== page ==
In the company of giants: Limpopo’s Champion Trees
The moist undergrowth beneath my feet flattens with a wet squelch as I slip-slop along an overgrown forest path. In seconds the green carpet rises up again, erasing all tracks while I amble further into the dense forest. Above me giant trees ascend into the mist, their collective canopy just visible beyond a puff of white. I see a doily of leaves in the sky.
I’m in search of what is claimed to be the world’s tallest planted tree – a 97m-tall Eucalyptus saligna (or Sydney bluegum) rumoured to be firmly rooted in Magoebaskloof, Limpopo.
My investigation, or rather my chats with residents from nearby Haenertsberg village, has steered me in the direction of the Woodbush Forest Reserve, the second-largest indigenous forest in Africa.
'Some guys from Department of Forestry spent the past week or so measuring up the giant pines and those massive bluegums up on the mountain,' Graham McComb, owner of Bali Will Will Guest House and life-long Haenertsberg resident, tells me earlier.
I later come to understand that ‘the mountain’ is the term locals use to describe the hilly landscape that stretches from the village to past Modjadjiskloof and into Tzaneen.
'Some of the tallest trees in the world are up there, you know. It’s not something most people know about, but it's helluva interesting to see, if trees are your thing,” he adds.
As fortune would have it, they are. There’s very little I love more than meandering through a forest, gulping in the mossy air.
And lucky for me, the Woodbush Forest Reserve isn’t hard to find. Wedged between the ruins of Limpopo’s last Long Tom cannon and the Hans Merensky Dam, the woodland is a mass plantation of indigenous trees, planted trees and just about everything green sprouting up in between.
After a 5km or 6km foray into the forest I see a sign, ‘Magoebaskloof Triplets. Planted in 1906 by AK Eastwood. Champion Trees’, with an arrow pointing left.
Standing below them I imagine that I look like a small child, a miniature me dwarfed by nature’s gigantic doorway.
I follow the path and arrive at the foot of a brown trunk that is at least 3m in diameter.
If it wasn’t obvious enough, a sign standing in front of the tree reads, 'World’s Largest Planted Tree'. And by golly it is.
The damp trunk reaches up into the heavens, shining in parts like strips of silver the higher up it goes.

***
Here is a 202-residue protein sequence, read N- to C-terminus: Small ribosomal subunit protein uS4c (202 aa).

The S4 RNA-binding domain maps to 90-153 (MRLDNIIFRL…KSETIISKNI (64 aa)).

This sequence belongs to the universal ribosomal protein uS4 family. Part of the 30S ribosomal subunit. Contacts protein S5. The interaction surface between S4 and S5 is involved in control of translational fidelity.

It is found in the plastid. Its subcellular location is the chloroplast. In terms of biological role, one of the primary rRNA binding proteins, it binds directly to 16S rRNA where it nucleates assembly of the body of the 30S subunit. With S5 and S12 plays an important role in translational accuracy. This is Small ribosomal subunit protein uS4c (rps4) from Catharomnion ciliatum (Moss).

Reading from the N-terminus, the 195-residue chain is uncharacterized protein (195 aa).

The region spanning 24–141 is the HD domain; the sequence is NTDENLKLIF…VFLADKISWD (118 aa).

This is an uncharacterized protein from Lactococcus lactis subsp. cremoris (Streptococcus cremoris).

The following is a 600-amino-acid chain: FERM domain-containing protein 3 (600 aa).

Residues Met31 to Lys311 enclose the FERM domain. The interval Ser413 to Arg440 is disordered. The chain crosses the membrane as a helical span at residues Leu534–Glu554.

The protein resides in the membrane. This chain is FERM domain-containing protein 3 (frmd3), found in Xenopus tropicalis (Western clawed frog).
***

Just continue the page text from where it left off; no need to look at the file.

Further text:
I have to lean backwards to try to see the top. I can’t really. The trunk fades into a patch and then emerges again as a leafy top.
The two other bluegum siblings aren’t far away.
Planted next to one another, the 80-odd-metres-high twins form a pillared entrance into the next phase of the forest. Standing below them, I imagine that I look like a small child, a miniature me dwarfed by nature’s gigantic doorway.
Each easily over a century old, these gargantuan trees have been awarded 'Champion' status by South Africa’s Forestry Department: they are specially protected because of their remarkable size and age, as well as their historical and tourism value.
According to the Department of Forestry website, the first individual to be declared a Champion Tree was a historic English Oak, a remnant of the old Sophiatown that was destroyed in the 1950s by the apartheid government. Other trees have since been listed, and today – by law – these trees may not be cut, disturbed or damaged.
Next on my must-see tree list are the ‘Three matrons’ – a trio of colossal Mexican Pines planted in 1914.
With my camera at hand and my poor choice of footwear as unreliable as ever, I squelch back to the forest path, elated at having hugged the tallest tree I’ve seen. Ever.
Despite their reported height, the three pines aren’t as easy to find. I traipse up the path, then decide to turn back after about a few kilometres. Did I miss them? I follow the route back to the original signpost ... yes, I did turn right like the sign says. I walk back, past the bluegums again and further along the path than before. After about an hour of scouting, I finally give up.
I concede that this time, I’m not going to see them. How three pine trees each over 80m-tall can camouflage themselves in a forest I’ll never know. But they did.
As I head back to the main road and towards my awaiting car, I smile to myself. 'Next time,' I say quietly. 'Next time.'